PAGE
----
While crafting my upcoming novel, The Cause: Love & War, I often half listened to the radio my husband enjoyed, while I traveled back to the 1860’s to create. Many of you know my husband and I work in very close quarters. He drives the semi while my writing office is only 3 feet from him. During these days, I tried to focus on the 1860’s with half an ear to the radio. Amazingly, the topics I wrote about echoed through the radio programs. I soon discovered taxes, government and racism are hot topics of both time periods.
The early candidate debates talked a lot about the size of government. Today, Republican’s believe in smaller federal government with more control given to the states. In 1860, the South complained about government having too much power. Southerners believed their state was their country and the Federal government had its place as an umbrella over the states to protect the country not govern it. Many 1860’s citizens believed in the idea of popular sovereignty. This principle states the consent of the people is the resource of all political power. Who is correct? Opinions from both sides still make the issue of big government vs. states rights controversial. The answer always lies in the foundation of the country.
The Constitution of the United States created to form a “more perfect” union. If followed as our forefathers intended, this document and its principal’s work. The Constitution gives through the eighteen enumerated powers, more rights to the states, than the Federal government. The novel is set during the Civil War. States rights regarding the issue of slavery and its expansion into new territories was a big issue for our country. Those who study the Civil War understand, the issue of states rights was as important to the Southern culture as jobs and lower taxes are important to us today.
The subject of taxes will never change. Today our president discusses the importance of taxing to pay for government spending. Tariffs began as early as the 1790 had become the largest source of government revenue until the Federal income tax, established in 1913. Prior to 1860, the tariffs were low and reciprocal. The Morrill Tariff, passed two days before Lincoln took office deeply affected the cost of trade for Britain with the South. The Morrill Tariff favored the industrial north as it placed heavy tariffs on imports and exports. As you may have guessed, the south felt overtaxed and slighted by this new law. Prior to this idea, tariffs had not been a major political issue. Tax inequality today echo the southern complaints of tariffs favoring the industrial North, just as people complain of the inequalities of today’s tax system.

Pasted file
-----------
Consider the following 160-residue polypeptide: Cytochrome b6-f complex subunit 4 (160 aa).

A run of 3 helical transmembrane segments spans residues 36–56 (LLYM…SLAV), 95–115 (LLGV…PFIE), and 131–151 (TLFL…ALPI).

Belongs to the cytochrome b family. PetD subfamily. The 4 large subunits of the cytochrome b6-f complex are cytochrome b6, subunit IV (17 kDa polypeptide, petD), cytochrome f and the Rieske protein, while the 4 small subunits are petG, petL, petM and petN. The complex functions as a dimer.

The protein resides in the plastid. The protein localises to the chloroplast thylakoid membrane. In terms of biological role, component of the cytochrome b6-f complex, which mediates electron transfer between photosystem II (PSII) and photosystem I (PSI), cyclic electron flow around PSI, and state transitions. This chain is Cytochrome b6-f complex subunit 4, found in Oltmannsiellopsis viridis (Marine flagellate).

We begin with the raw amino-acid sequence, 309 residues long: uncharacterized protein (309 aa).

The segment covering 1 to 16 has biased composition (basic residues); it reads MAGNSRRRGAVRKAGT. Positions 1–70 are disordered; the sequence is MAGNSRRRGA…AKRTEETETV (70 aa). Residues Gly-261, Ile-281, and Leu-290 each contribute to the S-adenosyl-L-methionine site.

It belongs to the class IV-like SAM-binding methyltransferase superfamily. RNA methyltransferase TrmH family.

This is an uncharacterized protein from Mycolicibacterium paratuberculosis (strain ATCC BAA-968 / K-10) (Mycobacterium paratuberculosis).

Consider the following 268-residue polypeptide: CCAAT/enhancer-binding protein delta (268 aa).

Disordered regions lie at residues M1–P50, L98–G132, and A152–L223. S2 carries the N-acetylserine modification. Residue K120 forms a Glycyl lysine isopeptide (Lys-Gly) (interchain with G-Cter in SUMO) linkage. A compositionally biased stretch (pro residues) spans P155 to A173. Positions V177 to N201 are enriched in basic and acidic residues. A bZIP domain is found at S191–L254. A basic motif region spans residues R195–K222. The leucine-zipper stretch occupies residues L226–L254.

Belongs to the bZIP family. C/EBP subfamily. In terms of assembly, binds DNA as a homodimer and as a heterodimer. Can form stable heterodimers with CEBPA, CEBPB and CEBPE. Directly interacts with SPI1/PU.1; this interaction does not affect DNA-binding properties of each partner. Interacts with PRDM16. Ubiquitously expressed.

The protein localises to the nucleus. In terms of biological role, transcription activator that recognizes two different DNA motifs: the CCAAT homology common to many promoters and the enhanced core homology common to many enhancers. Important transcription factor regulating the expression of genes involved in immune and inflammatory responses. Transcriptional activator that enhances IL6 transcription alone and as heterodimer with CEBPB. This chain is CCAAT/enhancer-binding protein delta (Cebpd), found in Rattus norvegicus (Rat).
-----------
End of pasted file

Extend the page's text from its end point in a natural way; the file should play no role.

I think the most remarkable similarity between the subjects in the novel and today is racism. I was deeply involved in writing about Emilie and her father rescuing the family’s friends from slavery at the same time the Trayvon Martin murder happened. The impact of the emotion in the book and the senseless killing of a teenager haunted me for a long time.
I do not know exactly what happened that day, as I do not know what happened daily on a plantation, but trying to understand how people simply discount another person’s value by the color of their skin will never make sense to me. The relationship between the Prescott’s and Big Jim’s family is not unusual; it is simply not, what everyone hears. The topic of slavery and racism spurred me to research more about plantation life and the Underground Railroad. I needed to find hope. We still have a long way to go as a human race. The key is we are all the same. We are human, and to accept each other as we individuals is not a sin, it is the biggest gift we can give ourselves.
Time marches on and history is being made every day. We need to learn from our past and stop pushing it into the future. Our clothes have changed. Our technology had jumped light years ahead, but I see little difference in the people of 1860s than I do looking at us today. Is this just a result of being human or are we sadly destined to repeat our past?